Bahrain re-arrested leading Shiite rights activist Nabil Rajab on Wednesday pending a probe into tweets deemed insulting to Sunnis, prosecutors said, nine days after he had been freed.
Rajab was "taken into custody pending investigation after he was accused of public insults against plaintiffs" from the predominantly Sunni province of Muharaq.
The prosecution said it had received complaints that Rajab "talked on social networks about the people of Muharaq in a way that questioned their patriotism and insulted them."
Last year, a significant part of the Sunni community rallied around the government as Shiites led protests against the regime of the ruling Sunni Al Khalifa family. Rajab was released on bail last week after he was arrested on May 5, but he remained on trial in three cases, including one for posting comments on Twitter deemed insulting to a government body and two others for protests.
The rights activist was summoned to court on Wednesday to face a new charge of staging illegal protests against Bahrain's ruling family, lawyers said.
He also received a notice to report to the public prosecution for questioning over the "public insults," according to documents he posted on social networking websites.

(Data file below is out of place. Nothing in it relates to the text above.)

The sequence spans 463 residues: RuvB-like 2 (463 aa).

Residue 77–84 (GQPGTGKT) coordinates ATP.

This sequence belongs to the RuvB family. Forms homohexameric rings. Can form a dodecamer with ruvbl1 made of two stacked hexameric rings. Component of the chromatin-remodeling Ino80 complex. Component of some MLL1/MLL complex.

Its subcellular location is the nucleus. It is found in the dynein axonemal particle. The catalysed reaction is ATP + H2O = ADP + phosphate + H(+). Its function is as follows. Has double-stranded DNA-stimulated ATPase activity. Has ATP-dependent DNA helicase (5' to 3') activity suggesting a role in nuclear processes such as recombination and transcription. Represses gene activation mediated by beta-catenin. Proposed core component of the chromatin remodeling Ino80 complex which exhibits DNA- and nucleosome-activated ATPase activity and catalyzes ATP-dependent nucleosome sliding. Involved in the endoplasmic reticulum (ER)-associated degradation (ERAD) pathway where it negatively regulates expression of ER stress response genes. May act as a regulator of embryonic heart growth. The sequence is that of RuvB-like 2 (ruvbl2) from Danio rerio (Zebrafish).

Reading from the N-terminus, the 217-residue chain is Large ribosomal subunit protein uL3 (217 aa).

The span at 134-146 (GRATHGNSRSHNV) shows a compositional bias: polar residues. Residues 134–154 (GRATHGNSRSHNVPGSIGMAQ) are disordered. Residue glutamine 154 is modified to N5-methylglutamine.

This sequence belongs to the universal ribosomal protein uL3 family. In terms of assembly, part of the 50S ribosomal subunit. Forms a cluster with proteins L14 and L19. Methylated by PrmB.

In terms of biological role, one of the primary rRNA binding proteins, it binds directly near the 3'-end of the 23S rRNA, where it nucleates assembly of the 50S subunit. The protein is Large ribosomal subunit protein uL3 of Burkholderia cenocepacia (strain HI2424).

Rajab told the court hours before being sent back behind bars that all charges against him were "vindictive accusations".
"I was targeted because I was exercising my right to defend human rights, which is a right that is stipulated by the Bahraini constitution," he said.
The hearing was adjourned to June 12 for "further deliberation", while he should also appear in court on June 17 for other cases.
Rajab led anti-government protests following a brutal crackdown on Shiite-led demonstrations against the regime in March 2011.
The activist has insisted on demonstrating inside Manama, unlike the main Shiite opposition which now stages protests in villages, after last year's clampdown on protesters who occupied the capital's Pearl Square for a month.
The avid tweeter is accused of insulting the security forces in postings that he admitted came from his account on the microblogging website.